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Effect of Fe (III) and Chelating Agents on Performance of New VES-Based Acid Solution in High-Temperature Wells
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Viscoelastic surfactant (VES)-based acid systems are used in acid-diversion applications. However, high-temperature, interaction of the VES and Fe(III) (as a contaminant), addition of alcohol-based additives, and chelating agents all interfere with the apparent viscosity of the VES-based acid and reduce its effectiveness. This research introduces a new VES-based acid system that can be used for diversion in high-temperature formation matrix acidizing. This VES-based acid system exhibits high thermal stability in the presence of Fe(III) contamination and chelating agents. Also, this work elucidates the reaction mechanisms between VES, Fe(III), and two chelating agents (hydroxyethylethylenediaminetriacetic acid (HEDTA), and Glutamic acid diacetic acid (GLDA)) in spent acids. To study the rheological properties of the VES-based acid, three different formulations of spent acid (20 wt% hydrochloric acid (HCl), 5 vol% VES) were examined. By comparing the apparent viscosity of the three samples as a function of temperature, the same trend (similar viscosity at same temperatures) was illustrated. Moreover, the effect of chelating agents and Fe(III) on VES viscosity in spent acids was investigated. To understand the VES interaction with Fe(III) in spent conditions, a compatibility test was conducted on the live VES-acid and Fe(III) system. The results showed that the maximum concentration of the Fe(III), which is compatible with live VES-based acid, is 5,000 ppm; however, at higher Fe(III) concentrations, the VES interacted with the Fe(III) and precipitated. Rheological measurements were conducted on the spent VES based system with different Fe(III) concentrations as a function of temperature (80-400°F) at pH in the range of 4-5. At Fe(III) concentrations lower than 6,000 ppm, the apparent viscosity of the VES-based solutions increased in temperatures below 150°F as the Fe(III) concentration was increased. At higher temperatures (150-400°F), the maximum viscosities reduced with iron concentration, but generally they exhibited excellent thermal stability (150 cp at 400°F). The spent VES-based solution, when combined with 6,000 ppm Fe(III), entirely loses its viscosity. Experimental results indicated that the first peak of apparent viscosity of the VES-based solution increases at low concentrations (0.010 mol/L) of the chelating agents, HEDTA and GLDA, but for both chelating agents at higher concentrations (0.053 and 0.107 mol/L), the apparent viscosity reduces. Inclusively, the apparent viscosity remained above 140 cp with the highest concentration of chelating agents in the temperature range of 80-400°F. Furthermore, both chelating agents were added (1:1 molar to Fe(III)) to VES-based acid solutions with Fe(III) concentrations of 5,000 and 6,000 ppm. The results demonstrated that the negative impact of the chelating agents on the apparent viscosity does not superimpose on the negative effect of Fe(III). Chelating agents rebuilt the viscosity of the VES-based solution with 6,000 ppm Fe(III). For the 5,000 ppm Fe(III) solution, they reduced the apparent viscosity at lower temperatures (150°F) and increased the maximum apparent viscosity over a temperature range of 150-250°F. This work will help to overcome the VES challenging interaction with Fe(III).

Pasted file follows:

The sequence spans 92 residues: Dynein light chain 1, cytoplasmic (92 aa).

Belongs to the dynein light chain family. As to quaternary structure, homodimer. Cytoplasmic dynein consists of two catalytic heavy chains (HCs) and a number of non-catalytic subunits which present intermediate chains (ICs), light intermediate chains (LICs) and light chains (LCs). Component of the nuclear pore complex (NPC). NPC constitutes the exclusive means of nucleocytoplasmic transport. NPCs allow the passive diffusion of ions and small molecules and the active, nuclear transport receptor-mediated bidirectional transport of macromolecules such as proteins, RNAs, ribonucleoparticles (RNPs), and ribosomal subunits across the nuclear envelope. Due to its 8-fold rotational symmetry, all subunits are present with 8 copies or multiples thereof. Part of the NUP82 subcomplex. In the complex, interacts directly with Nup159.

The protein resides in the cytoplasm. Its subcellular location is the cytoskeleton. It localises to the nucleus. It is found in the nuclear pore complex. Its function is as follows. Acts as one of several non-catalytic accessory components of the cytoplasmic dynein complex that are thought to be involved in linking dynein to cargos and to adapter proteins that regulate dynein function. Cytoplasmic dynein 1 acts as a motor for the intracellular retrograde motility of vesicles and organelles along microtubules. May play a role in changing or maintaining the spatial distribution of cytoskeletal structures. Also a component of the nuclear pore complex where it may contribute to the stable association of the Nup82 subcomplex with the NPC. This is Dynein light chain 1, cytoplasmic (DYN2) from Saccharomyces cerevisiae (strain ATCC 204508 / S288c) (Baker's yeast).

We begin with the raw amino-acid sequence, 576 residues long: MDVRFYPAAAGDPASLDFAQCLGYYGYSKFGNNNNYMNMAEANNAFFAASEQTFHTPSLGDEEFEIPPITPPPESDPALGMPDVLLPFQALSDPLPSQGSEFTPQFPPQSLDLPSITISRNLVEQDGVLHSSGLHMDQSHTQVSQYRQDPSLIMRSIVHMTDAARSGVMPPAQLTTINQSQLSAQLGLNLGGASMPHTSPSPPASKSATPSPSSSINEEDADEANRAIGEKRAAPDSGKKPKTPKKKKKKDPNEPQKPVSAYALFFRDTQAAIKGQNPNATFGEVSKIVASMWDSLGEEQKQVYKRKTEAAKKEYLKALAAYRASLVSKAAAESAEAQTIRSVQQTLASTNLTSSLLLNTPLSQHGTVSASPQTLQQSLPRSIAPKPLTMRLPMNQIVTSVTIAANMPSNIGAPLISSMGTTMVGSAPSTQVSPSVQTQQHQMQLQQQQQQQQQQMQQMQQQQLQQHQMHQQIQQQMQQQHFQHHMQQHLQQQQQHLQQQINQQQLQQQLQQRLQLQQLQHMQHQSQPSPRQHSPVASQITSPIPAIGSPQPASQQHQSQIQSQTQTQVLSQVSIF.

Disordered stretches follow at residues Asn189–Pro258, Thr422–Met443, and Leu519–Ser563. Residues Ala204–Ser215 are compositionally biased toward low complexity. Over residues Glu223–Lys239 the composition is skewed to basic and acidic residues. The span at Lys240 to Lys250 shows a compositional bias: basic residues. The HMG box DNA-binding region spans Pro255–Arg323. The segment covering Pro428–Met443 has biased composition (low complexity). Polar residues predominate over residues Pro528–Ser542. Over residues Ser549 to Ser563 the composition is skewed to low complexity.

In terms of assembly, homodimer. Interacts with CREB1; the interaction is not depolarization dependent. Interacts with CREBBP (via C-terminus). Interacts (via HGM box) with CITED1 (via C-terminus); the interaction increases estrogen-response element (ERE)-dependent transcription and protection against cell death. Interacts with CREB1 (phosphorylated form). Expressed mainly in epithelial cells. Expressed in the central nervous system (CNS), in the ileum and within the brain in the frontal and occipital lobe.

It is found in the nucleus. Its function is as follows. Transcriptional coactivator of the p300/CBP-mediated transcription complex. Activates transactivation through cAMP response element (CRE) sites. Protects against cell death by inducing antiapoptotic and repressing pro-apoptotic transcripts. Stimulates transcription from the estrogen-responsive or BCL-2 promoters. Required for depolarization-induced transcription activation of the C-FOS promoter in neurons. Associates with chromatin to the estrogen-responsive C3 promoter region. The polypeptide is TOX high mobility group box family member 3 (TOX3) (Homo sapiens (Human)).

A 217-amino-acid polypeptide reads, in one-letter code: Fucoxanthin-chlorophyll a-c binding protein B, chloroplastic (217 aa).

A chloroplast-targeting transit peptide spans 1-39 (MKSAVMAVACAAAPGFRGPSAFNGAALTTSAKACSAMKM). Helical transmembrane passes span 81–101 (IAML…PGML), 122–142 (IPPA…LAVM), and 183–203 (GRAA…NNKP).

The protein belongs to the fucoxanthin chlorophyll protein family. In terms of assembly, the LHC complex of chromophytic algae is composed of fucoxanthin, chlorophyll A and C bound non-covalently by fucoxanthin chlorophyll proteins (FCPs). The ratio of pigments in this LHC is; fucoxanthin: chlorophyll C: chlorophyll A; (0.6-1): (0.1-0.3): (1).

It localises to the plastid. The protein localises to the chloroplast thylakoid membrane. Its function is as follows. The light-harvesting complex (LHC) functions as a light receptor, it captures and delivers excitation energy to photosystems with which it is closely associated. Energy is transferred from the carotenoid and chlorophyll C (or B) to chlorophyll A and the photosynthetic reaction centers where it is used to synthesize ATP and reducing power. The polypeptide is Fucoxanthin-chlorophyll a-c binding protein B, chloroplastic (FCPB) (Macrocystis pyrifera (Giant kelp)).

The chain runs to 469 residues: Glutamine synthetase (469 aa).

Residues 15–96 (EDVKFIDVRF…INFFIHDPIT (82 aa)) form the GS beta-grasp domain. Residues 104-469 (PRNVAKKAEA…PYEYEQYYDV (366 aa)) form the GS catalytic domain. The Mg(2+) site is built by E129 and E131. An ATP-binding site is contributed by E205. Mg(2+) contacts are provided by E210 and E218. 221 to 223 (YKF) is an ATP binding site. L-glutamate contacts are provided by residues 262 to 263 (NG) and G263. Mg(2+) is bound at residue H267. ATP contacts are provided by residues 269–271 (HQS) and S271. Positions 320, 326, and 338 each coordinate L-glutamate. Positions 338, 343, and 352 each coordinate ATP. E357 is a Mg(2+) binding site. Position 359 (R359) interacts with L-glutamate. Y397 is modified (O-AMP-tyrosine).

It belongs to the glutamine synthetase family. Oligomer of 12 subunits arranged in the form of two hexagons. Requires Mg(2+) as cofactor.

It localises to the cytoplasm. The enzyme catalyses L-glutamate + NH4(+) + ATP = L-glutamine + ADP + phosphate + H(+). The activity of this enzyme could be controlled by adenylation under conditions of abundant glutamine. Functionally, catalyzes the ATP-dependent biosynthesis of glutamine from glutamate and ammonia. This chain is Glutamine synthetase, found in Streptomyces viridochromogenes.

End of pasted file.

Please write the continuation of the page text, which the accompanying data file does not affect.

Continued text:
Zebarjad, Fatemeh Sadat (2017). Effect of Fe (III) and Chelating Agents on Performance of New VES-Based Acid Solution in High-Temperature Wells. Master's thesis, Texas A & M University. Available electronically from